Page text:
Java: Functional Programming f(x) – Part1

Mathematics serves as the driving force behind significant advancements in computer science from my perspective. We deeply root the fundamental principles that we utilize in our daily programming tasks and application development in mathematical concepts. I am constantly intrigued by the opportunity to incorporate mathematical ideas into the programming languages I work with as a student of Mathematics.

Many other programming paradigms, like functional programming, take inspiration from Mathematics to address challenges related to concurrency and parallelism. Computing shifts towards utilizing multiple cores and distributed systems, which makes this increasingly important.

Java : Functional Programming

Before delving into the concept of functional programming, we must first explore Object-Oriented Programming, which revolves around the fundamental abstraction of Class/Object.

This foundational component for computation leads us to delve into imperative programming, which is all about defining what to do and how to do it

However, in Functional Programming(FP) , which revolves around the fundamental abstraction of function and we will be writing using declarative programming, which is all about defining what to do and NOT how to do it.

So let’s discuss about functional programming and its advantages in this article.


As I mentioned, Functional Programming has its roots in Mathematics and it draws most of the features from its mathematical concepts i.e., Lambda Calculus. Programming languages can view functional programming constructs as realizations or expansions of lambda calculus.


What is Lambda(λ) Calculus?

Lambda calculus is a formal system in mathematical logic for expressing computation based on function abstraction and application using variable binding and substitution.

Lambda expression syntax with a single parameter: λvar.expr
For example, λx.x * x represents a lambda function that squares its input
Lambda expression syntax with a multiple parameter: λ(var1, var2).expr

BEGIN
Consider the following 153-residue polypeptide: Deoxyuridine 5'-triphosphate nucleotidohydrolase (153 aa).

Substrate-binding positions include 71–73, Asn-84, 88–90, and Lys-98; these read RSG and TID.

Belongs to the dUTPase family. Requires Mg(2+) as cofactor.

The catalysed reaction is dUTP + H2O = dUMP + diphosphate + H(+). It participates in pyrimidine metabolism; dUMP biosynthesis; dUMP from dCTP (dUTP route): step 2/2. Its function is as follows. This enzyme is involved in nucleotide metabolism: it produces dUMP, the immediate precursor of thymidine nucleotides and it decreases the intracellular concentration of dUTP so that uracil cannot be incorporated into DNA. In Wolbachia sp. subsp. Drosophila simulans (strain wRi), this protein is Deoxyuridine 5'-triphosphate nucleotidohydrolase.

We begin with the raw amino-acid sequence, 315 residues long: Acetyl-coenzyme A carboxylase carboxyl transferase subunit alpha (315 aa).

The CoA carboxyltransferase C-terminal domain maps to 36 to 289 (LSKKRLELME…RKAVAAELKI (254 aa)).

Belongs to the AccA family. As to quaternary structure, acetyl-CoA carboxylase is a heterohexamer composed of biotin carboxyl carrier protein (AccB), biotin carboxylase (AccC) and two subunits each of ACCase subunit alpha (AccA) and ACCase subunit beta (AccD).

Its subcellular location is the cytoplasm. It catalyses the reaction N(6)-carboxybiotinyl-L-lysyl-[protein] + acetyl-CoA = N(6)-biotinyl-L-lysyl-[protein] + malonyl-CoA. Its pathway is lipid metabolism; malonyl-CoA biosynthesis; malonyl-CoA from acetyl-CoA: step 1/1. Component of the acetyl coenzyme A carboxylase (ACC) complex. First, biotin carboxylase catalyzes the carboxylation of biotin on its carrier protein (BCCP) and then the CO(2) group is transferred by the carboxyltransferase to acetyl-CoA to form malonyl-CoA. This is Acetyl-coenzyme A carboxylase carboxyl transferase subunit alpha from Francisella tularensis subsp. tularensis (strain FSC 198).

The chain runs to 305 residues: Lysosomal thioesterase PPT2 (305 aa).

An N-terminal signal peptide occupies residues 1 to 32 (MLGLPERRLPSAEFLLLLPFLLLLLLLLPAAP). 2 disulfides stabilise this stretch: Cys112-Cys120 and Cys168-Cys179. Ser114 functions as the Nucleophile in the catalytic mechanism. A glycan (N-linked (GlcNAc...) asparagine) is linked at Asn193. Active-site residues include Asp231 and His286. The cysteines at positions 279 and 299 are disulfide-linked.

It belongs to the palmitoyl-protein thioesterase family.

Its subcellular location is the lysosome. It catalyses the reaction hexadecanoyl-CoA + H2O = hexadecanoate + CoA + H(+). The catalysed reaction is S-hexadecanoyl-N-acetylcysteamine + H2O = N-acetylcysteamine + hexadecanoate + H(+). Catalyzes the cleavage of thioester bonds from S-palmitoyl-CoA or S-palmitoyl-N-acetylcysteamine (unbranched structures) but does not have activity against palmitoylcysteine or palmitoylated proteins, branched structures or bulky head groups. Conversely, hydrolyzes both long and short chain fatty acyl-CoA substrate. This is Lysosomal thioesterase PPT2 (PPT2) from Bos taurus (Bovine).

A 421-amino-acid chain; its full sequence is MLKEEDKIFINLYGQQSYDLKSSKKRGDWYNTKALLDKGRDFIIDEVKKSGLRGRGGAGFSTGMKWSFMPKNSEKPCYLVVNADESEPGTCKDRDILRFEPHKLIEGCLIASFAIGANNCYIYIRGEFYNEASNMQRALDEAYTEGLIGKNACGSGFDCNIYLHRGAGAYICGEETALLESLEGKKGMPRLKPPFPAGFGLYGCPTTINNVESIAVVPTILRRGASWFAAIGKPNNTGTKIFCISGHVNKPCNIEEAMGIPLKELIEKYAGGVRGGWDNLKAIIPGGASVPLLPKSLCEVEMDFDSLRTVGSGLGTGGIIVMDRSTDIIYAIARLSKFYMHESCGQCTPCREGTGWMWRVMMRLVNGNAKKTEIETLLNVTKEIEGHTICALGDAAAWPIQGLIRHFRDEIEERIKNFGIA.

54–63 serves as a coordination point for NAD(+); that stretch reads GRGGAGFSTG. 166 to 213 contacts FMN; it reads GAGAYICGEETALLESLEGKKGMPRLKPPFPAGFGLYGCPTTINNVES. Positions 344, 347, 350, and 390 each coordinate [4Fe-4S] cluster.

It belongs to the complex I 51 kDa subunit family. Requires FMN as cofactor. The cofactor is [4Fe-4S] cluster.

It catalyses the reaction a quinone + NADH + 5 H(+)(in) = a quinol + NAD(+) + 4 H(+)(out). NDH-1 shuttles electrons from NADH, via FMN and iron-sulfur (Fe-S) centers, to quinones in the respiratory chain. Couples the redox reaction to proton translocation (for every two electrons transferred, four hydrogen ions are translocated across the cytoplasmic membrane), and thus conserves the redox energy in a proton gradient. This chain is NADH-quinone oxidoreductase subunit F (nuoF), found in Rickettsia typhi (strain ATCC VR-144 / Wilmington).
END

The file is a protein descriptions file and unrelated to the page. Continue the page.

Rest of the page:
For example, λ(x, y).x * y represents a lambda function that multiply two numbers
Lambda expression syntax with a code block: λvar|(expr)
For example, λlist|{ list.forEach(System.out::println); } represents a lambda function that prints each element of a list

In lambda calculus, functions can consider functions as ‘first-class’ entities, meaning they can use them as inputs or yield them as outputs.

Enough on Maths. Let’s discuss about functional programming now…


What is Functional Programming?

In computer science, functional programming is a programming paradigm that considers computation as the evaluation of mathematical functions and emphasizes the use of expressions or declarations over statements. This approach focuses on constructing the structure and components of computer programs without modifying state or utilizing mutable data.

From my perspective, I consider it essential to evaluate the reasons for the necessity of implementing any programming language element and how it can bring advantages to various scenarios. This principle also holds true for functional programming.

Incorporating Functional Programming (FP) has a few justifications:

Functional programming uses math-like functions without changing things or causing extra effects.